Developing early reading skills



We all know how important reading is for children. But reading with comprehension does not start in Grade R or 1 when your child is first introduced to phonics.  By investing in the foundation of your child’s pre-reading skills you will enhance their reading skills and other aspects of their development.

Here are Educational Psychologist Marinda Botha’s top tips on how to focus on the first five years of your child’s life in order to prepare them for reading skills.  She also provides practical activities that can be adapted according to your child’s age.

1. Develop strong eye muscles. Your child’s eye muscles should be strong in order to move from left to right on a page in a fluent manner.
Use mobiles to stimulate your baby’s eye movement. Make sure their eyes follow objects from left to right, up and down and further and nearer from them in order to develop their focus. Make eye contact, show them real life objects to explore and give names to what they see.

2. Encourage rich language development. Your child’s brain is at a sensitive age for language development up until the age of six, with emphasis on the first two years of their lives. Instead of baby language, rather use descriptive language and the correct grammar and pronunciation. Teach your child your mother tongue, since this is the only language you will really ever speak perfectly.

Read stories, sing songs and learn rhymes. Describe the pictures and situations in the books; explain the context and why something is happening, point out the sequence of events. For example, the sun in this picture is round and yellow. Focus their attention on the sun’s smile and ask why they think the sun might be smiling. Maybe the sun is feeling happy. Why do you think he is so happy?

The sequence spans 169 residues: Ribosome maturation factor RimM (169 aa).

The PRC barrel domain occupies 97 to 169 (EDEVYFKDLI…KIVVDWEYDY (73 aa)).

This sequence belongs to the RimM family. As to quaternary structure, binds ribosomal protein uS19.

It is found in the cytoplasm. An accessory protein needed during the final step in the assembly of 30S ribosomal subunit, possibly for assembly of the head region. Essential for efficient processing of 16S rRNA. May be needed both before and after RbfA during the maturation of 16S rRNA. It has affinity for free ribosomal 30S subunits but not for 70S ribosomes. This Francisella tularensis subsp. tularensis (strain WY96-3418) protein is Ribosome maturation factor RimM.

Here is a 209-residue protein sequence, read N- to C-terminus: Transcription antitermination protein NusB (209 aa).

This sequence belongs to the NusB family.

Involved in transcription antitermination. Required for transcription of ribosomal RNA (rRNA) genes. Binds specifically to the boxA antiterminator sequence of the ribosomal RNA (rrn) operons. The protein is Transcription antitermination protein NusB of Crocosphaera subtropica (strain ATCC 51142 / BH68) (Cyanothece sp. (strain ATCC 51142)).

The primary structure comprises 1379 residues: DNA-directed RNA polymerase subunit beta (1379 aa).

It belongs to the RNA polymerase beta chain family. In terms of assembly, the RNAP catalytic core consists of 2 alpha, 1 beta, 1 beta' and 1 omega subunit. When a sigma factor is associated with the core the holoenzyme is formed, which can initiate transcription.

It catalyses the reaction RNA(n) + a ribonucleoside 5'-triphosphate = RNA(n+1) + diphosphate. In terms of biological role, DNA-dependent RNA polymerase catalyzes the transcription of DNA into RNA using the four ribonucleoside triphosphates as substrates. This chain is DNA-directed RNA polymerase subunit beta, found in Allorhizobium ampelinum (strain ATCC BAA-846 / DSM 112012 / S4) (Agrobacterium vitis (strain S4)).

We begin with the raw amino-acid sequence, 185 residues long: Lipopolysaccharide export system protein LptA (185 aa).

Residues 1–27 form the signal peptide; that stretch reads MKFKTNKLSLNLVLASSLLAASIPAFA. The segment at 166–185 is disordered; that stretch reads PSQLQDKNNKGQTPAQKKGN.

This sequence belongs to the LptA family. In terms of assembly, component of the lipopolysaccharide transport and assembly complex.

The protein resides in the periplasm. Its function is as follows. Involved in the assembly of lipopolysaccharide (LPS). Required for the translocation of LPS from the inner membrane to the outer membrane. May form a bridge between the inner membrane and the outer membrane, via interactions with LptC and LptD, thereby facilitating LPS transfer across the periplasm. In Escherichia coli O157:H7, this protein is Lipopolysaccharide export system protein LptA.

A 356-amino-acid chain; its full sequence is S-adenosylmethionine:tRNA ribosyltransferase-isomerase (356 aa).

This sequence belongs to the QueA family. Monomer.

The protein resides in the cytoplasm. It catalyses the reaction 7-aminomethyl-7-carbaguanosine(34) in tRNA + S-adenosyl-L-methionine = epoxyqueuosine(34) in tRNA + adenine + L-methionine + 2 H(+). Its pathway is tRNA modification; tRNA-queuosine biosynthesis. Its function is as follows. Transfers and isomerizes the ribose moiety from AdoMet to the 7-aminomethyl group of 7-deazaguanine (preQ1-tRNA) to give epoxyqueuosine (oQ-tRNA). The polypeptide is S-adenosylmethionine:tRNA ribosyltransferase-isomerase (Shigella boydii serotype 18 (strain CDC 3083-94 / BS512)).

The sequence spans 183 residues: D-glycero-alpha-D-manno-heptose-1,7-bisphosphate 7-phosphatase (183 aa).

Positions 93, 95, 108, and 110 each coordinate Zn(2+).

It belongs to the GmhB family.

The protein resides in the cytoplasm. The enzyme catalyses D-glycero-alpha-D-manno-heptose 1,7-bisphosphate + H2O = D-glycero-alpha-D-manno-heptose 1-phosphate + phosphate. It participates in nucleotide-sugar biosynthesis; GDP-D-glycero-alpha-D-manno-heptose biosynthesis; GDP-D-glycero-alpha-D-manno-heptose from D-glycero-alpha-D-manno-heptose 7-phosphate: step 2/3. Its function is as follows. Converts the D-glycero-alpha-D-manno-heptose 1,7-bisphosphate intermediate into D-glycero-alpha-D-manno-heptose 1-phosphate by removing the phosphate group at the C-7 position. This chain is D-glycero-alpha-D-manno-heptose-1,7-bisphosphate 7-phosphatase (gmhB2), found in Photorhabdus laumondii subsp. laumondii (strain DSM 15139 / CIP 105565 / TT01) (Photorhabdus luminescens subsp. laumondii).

3. Develop good listening skills. Listen to different sounds and try to identify them. Try to determine how far away they are, in which direction they are moving and if things sound the same or different.

4. Broaden general knowledge. Having a broad understanding of the world around them, improves a child’s understanding and interpretation of text. If a child has a good general knowledge, their reading comprehension will automatically be better when they start to read.  Reading fluently does not mean that your child understands what they are reading. The focus must thus be more on the understanding of contexts, situations and in the end then texts.

Tell them about the world. Take a walk and talk about what you see and always explain how something fits into the bigger picture. Tell them about world events, read different texts to them, let them listen to the wisdom their grandparents have to share while sitting on their laps.

5. Encourage curiosity. Inquisitive children learn and read better. Raise your child with the awareness of how and why things work.
Answer all of their relentless ‘why’, ‘how’ and ‘what’ questions with detail and patience. Challenge them to think about your answer and to add their own interpretation.